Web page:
Henry A. Giroux
In what follows, I am going to depart from my usual tradition as co-editor of this series of expanding on the theoretical and political implications of the book to be introduced. Instead, I want to provide some brief "snapshots" that not only contextualize Roger Simon Teaching Against the Grain, but also situate this book within my own intellectual and personal encounter with Roger as both a colleague and a close friend. While I cannot flesh out the full implications of such an encounter, I do believe our longstanding friendship has been characterized by animated conversations, an attempt to work collectively as both writers and teachers, and a deeply felt need to develop a pedagogical project rooted in a politics of solidarity and hope. In part, this introduction is a reaffirmation of our ongoing friendship as well as the encounters and dialogue we have had regarding the politics of our own locations and how they fit within the social, cultural practices that surround them.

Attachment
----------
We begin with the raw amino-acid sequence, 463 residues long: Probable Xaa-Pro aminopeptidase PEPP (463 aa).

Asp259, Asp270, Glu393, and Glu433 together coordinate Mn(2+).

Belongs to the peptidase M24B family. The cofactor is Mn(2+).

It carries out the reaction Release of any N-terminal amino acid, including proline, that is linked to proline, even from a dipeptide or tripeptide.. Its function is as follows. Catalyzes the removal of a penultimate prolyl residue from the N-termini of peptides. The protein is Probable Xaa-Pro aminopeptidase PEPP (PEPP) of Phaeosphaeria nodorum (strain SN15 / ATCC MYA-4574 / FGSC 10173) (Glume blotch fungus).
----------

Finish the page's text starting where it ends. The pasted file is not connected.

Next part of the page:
I first corresponded with Roger Simon in 1978. At that time, mainstream educational theory and practice was being challenged on a number of fronts, and the echoes of numerous radical discourses could be heard emanating from such diverse places as Teachers College, the University of Wisconsin at Madison, Ohio State University, and the Ontario Institute for Studies in Education. As a first-year assistant professor, I was trying to read as much as I could of the new work being written at the time on curriculum theory and critical pedagogy, while simultaneously attempting to make a modest contribution to the emerging radical literature. One of my earliest pieces was accepted for publication in Cur-